Question about Dryers
An older whirlpool clothes dryer that was in a home I just purchased stopped working shortly after the home was purchased. It still tumbles but no heat is present. Is it possible it is just the "snap thermostat" located on the housing surrounding the heating element or would the element be faulty as well. The snap thermostat appeared to be "fried" by visual inspection. I used a circuit tester on the snap thermostat and on the element. I received a positive indication on the element only. Should the snap thermostat read positive only when warm or at all times. Should I replace the snap thermostat only or both the snap thermostat and the heating element as well.
First of all, please include your model number when posting questions as all dryers are not configured the same. I'm not sure what a "snap" thermostat is, but I do know that almost all electric dryers come equipped with either a thermal cut-out, thermistor, or thermal fuse that can cause the heat to fail if blown. These components generally have a low resistance reading (close to a short) and must be replaced if bad. They cannot be reset as many consumers often ask.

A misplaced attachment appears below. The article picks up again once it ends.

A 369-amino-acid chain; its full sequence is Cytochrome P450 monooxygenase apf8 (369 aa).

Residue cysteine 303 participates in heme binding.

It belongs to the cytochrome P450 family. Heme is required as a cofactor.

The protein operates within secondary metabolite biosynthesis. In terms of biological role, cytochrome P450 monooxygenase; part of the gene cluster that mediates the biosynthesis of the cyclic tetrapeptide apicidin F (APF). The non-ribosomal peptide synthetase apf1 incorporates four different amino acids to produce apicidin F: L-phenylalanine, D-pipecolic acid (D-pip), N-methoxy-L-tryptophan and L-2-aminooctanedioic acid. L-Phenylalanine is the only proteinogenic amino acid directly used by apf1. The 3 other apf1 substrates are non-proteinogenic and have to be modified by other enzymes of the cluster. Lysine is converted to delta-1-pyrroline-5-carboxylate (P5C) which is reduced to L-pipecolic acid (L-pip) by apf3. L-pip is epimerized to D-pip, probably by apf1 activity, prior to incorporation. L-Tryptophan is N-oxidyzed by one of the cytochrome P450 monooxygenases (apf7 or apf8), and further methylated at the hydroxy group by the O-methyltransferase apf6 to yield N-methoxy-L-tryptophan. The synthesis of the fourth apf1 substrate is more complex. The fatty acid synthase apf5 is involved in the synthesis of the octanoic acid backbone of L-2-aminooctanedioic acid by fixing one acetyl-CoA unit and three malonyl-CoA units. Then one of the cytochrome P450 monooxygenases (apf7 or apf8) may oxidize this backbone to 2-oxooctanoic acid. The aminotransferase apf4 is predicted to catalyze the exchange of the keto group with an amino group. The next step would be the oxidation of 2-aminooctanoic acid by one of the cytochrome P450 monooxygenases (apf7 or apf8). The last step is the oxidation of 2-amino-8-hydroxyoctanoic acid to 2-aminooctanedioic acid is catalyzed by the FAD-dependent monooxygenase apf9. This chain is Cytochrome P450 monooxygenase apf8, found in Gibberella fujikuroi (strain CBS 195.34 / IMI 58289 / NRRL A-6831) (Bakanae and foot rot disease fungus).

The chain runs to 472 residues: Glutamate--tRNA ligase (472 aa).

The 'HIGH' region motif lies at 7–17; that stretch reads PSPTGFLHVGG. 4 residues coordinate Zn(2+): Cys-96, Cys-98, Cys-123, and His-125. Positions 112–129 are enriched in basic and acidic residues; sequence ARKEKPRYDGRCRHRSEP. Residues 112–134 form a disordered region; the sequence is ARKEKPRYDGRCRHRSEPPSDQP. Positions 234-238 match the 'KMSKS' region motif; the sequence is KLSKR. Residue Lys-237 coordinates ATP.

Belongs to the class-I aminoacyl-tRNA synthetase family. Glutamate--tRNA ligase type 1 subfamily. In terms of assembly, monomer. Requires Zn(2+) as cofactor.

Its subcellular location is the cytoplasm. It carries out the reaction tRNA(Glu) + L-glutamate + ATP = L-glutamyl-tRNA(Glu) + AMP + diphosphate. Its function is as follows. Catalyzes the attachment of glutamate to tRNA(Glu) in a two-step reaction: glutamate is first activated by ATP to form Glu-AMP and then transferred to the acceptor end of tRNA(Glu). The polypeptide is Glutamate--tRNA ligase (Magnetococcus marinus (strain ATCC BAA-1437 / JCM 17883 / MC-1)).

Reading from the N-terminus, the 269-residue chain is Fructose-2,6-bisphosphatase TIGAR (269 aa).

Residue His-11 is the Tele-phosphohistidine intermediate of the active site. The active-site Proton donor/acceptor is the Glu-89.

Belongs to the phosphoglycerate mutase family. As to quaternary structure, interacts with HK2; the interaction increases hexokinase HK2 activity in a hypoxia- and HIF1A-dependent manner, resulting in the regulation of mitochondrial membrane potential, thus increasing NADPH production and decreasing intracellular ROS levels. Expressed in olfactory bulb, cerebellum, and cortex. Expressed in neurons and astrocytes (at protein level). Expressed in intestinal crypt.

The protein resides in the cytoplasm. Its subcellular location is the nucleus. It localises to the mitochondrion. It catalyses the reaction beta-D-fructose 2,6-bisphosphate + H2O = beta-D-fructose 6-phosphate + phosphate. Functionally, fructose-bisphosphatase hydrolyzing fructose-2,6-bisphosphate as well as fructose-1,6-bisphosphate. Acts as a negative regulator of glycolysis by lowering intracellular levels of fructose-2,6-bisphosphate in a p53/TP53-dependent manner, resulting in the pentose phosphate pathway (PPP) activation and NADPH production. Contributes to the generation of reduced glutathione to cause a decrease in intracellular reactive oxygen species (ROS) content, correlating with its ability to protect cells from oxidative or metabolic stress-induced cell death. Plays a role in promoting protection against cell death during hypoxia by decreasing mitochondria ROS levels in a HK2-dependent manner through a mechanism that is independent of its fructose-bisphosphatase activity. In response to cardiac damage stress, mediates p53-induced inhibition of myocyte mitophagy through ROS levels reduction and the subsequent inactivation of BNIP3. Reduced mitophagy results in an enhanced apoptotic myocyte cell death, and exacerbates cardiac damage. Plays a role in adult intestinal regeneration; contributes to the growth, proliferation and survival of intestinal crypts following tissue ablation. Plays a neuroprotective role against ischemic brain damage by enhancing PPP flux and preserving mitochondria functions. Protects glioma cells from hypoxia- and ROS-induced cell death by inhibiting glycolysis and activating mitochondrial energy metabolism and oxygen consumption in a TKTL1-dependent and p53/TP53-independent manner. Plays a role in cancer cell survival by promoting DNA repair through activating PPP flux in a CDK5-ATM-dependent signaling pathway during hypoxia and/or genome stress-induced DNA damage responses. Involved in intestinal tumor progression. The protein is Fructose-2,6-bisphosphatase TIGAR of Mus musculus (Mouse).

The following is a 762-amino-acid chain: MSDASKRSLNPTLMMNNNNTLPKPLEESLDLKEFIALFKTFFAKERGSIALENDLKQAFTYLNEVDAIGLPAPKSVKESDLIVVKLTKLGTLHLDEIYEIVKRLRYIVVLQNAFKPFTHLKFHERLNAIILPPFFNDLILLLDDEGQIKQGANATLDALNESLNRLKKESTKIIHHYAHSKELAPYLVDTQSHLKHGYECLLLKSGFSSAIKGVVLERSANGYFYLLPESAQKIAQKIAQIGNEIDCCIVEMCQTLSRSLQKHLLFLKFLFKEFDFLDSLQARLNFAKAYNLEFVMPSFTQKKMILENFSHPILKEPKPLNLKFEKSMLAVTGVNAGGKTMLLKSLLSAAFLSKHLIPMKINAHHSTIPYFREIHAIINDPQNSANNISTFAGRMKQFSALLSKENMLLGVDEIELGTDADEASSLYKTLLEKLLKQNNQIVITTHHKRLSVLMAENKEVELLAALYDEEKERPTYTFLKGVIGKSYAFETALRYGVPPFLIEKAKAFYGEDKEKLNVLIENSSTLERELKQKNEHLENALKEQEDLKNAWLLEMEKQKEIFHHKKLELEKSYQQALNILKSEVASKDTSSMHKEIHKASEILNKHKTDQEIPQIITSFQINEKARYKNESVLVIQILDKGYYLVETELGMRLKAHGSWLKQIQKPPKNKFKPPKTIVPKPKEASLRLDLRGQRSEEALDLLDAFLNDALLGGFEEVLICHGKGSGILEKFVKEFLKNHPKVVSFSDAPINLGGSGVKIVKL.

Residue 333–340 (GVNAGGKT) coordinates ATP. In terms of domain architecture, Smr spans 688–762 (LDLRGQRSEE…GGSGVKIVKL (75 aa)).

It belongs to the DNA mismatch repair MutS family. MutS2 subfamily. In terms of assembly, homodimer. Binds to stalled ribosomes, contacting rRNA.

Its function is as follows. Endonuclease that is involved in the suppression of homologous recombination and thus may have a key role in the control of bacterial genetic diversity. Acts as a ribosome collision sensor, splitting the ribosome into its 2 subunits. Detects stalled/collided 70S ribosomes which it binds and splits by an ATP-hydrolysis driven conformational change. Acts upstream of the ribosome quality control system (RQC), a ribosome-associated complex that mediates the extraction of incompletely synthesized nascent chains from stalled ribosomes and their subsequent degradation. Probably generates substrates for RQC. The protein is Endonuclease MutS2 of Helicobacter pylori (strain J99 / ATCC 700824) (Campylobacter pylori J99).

A reading of the heating element is about 15 ohms or less on most dryers. NOTE: Make sure you UNPLUG the dryer before servicing, as dangerous voltages are still present even with the dryer turned off. In addition, make sure you disconnect any wire leads connected to components you are testing to isolate them from parallel resistance paths.
For a Whirlpool that still runs, but does not heat, this problem is usually attributed to a defective Thermal Cut-Out (TCO). If the TCO is bad, it is strongly recommended that you replace the Hi-Limit Thermostat along with it. The manufacturer often sells these two components together as a set. If you choose not to replace both components, it may lead to premature failure.
Now...if the TCO has failed, it's generally for a reason. This component protects the heating circuits from an overheating. Most heat related problems are attributed to poor ventilation. Eventually the unit will overheat to the point of failure. If you cannot remember the last time you had your vent ducting inspected or cleaned, I would recommend doing so before you replace any defective components. Leaving a dryer in a clogged condition will result in poor drying or premature failure of replaced components. The following link may be used for assisting you in determining the cause of your dryer heating problem:
If you have questions, or require additional assistance, please let me know. I hope this helps you resolve your problem.
Posted on Jan 14, 2009
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Posted on Jan 02, 2017
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